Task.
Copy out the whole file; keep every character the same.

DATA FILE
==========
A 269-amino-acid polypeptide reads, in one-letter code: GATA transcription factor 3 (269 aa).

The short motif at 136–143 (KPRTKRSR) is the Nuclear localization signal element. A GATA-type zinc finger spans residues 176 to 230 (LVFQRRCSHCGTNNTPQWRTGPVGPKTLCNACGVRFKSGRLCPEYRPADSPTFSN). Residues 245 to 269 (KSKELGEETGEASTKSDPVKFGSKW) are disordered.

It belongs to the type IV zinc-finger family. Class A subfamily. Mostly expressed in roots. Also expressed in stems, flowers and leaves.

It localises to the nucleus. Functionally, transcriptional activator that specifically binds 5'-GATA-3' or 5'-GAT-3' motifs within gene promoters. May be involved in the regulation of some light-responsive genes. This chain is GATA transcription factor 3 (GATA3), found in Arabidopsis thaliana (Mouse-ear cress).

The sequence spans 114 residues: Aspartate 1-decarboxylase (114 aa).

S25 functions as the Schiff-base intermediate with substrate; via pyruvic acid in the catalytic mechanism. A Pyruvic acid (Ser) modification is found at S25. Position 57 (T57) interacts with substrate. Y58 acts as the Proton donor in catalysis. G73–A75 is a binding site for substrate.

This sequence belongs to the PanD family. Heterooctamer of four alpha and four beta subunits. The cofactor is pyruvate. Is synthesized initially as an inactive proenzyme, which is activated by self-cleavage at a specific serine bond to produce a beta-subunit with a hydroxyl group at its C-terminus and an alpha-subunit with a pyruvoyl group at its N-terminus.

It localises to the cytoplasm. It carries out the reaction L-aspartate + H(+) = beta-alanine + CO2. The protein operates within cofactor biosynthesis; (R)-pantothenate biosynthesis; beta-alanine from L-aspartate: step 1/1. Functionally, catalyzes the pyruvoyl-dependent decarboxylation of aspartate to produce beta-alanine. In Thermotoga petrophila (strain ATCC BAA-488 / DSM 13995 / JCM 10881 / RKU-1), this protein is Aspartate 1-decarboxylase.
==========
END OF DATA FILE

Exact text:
A 269-amino-acid polypeptide reads, in one-letter code: GATA transcription factor 3 (269 aa).

The short motif at 136–143 (KPRTKRSR) is the Nuclear localization signal element. A GATA-type zinc finger spans residues 176 to 230 (LVFQRRCSHCGTNNTPQWRTGPVGPKTLCNACGVRFKSGRLCPEYRPADSPTFSN). Residues 245 to 269 (KSKELGEETGEASTKSDPVKFGSKW) are disordered.

It belongs to the type IV zinc-finger family. Class A subfamily. Mostly expressed in roots. Also expressed in stems, flowers and leaves.

It localises to the nucleus. Functionally, transcriptional activator that specifically binds 5'-GATA-3' or 5'-GAT-3' motifs within gene promoters. May be involved in the regulation of some light-responsive genes. This chain is GATA transcription factor 3 (GATA3), found in Arabidopsis thaliana (Mouse-ear cress).

The sequence spans 114 residues: Aspartate 1-decarboxylase (114 aa).

S25 functions as the Schiff-base intermediate with substrate; via pyruvic acid in the catalytic mechanism. A Pyruvic acid (Ser) modification is found at S25. Position 57 (T57) interacts with substrate. Y58 acts as the Proton donor in catalysis. G73–A75 is a binding site for substrate.

This sequence belongs to the PanD family. Heterooctamer of four alpha and four beta subunits. The cofactor is pyruvate. Is synthesized initially as an inactive proenzyme, which is activated by self-cleavage at a specific serine bond to produce a beta-subunit with a hydroxyl group at its C-terminus and an alpha-subunit with a pyruvoyl group at its N-terminus.

It localises to the cytoplasm. It carries out the reaction L-aspartate + H(+) = beta-alanine + CO2. The protein operates within cofactor biosynthesis; (R)-pantothenate biosynthesis; beta-alanine from L-aspartate: step 1/1. Functionally, catalyzes the pyruvoyl-dependent decarboxylation of aspartate to produce beta-alanine. In Thermotoga petrophila (strain ATCC BAA-488 / DSM 13995 / JCM 10881 / RKU-1), this protein is Aspartate 1-decarboxylase.